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Why did some supplement industry groups oppose Prop 37?

Why did some supplement industry groups oppose Prop 37?
California may have voted against labeling GMOs, but this issue is not dead. In the end, there were enough devils in the details to cleave off enough stakeholders to sink Prop. 37. 

California’s Proposition 37, which would mandate labeling of GMOs in products, was defeated by 53 to 47 percent. This was a direct shot at two big-monied titans of agribusiness and food processors.

“Collectively, these companies represent billions in annual profits; and they perceived a material threat to their bottom lines in the labeling requirement, as evidenced by the gusher of cash they poured into defeating it,” noted Tom Philpott in Mother Jones.

While polls showed upwards of 90 percent of Americans desiring to know if their food contains biotech ingredients, this ballot measure went down for a variety of reasons, not least of which was the bounty-hunter provisions, the likes of which have haunted California businesses in the wake of Prop 65. That 1986 measure was called the “Safe Drinking Water and Toxic Enforcement Act” but levels of chemicals were set so low, with meaty provisions for lawyers, that many fair-minded companies have called it too much of a good thing. Not coincidentally, some of the same authors of Prop 65 also had a hand in Prop 37.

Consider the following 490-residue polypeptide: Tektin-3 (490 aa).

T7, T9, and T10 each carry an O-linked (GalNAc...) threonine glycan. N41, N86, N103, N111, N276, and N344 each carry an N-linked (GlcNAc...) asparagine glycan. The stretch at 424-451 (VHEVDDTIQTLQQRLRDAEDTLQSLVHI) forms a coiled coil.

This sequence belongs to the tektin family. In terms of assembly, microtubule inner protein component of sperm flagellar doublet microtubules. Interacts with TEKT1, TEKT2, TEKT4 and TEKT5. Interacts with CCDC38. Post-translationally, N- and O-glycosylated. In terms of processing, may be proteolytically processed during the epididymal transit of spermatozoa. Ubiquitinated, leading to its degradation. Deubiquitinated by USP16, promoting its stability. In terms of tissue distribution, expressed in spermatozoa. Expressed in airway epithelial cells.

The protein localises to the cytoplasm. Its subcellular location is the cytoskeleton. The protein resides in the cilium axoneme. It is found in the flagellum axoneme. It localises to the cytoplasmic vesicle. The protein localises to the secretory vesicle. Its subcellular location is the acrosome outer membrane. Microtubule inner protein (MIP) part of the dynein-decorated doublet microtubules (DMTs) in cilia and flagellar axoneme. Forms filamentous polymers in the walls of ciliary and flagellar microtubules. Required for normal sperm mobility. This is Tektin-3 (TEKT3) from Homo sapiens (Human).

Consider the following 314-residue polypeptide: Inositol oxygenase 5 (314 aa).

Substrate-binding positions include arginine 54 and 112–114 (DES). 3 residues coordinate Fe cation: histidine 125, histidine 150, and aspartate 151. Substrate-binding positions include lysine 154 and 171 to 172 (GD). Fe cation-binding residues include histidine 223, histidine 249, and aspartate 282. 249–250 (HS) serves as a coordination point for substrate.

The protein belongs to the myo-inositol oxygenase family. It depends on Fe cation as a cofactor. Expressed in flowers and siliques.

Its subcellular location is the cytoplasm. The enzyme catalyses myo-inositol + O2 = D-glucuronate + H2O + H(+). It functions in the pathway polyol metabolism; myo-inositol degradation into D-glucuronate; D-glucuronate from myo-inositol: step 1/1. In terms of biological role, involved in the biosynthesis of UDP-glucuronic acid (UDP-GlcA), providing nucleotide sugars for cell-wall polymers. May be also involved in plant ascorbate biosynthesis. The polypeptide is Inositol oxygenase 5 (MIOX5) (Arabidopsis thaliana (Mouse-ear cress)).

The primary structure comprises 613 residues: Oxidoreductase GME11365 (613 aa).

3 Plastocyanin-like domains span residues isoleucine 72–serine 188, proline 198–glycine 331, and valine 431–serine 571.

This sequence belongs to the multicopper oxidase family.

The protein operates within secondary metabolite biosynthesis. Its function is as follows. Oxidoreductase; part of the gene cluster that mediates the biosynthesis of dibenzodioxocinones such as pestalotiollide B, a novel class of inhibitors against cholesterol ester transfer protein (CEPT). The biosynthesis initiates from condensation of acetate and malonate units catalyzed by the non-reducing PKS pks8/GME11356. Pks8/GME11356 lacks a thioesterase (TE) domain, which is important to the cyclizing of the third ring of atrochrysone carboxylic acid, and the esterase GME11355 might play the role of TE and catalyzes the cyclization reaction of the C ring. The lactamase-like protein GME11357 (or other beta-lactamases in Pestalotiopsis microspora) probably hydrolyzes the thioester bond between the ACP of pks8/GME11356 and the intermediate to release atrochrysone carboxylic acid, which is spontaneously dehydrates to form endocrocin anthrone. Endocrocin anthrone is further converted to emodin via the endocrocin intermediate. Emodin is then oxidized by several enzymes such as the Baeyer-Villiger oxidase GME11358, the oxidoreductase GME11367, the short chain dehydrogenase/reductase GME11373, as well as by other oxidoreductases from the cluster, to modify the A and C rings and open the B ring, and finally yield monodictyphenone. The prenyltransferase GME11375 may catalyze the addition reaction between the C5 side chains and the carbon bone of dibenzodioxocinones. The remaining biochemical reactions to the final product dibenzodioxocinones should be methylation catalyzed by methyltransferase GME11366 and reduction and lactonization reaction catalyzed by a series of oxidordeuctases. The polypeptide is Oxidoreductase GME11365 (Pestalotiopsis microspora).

“CRN opposed this bill because we want to ensure there are no bounty hunter provisions,” said Mike Greene, the Council for Responsible Nutrition’s vice president of government relations. “I don’t think anyone benefits from these things.”

That was the sentiment from newspaper editorial boards, industry trade organizations and other industry members alike—GMO labeling, yes; empowered attorneys on fishing expeditions, no. Fix that one and you will probably have a winning combination next time. And there will be a next time.

“Win or lose, Prop 37 is just the beginning,” said Ronnie Cummins, director of the Organic Consumers Association. “We’ve put GMO labeling on the national map, and we’ve put Big Ag and Big Food on notice: This movement is stronger than ever, and it’s not going away.”

In 2014, a similar measure is expected to make the ballot in Washington. It should be noted that Washington state, along with Colorado, voted last week for another big progressive cause, to legalize marijuana.

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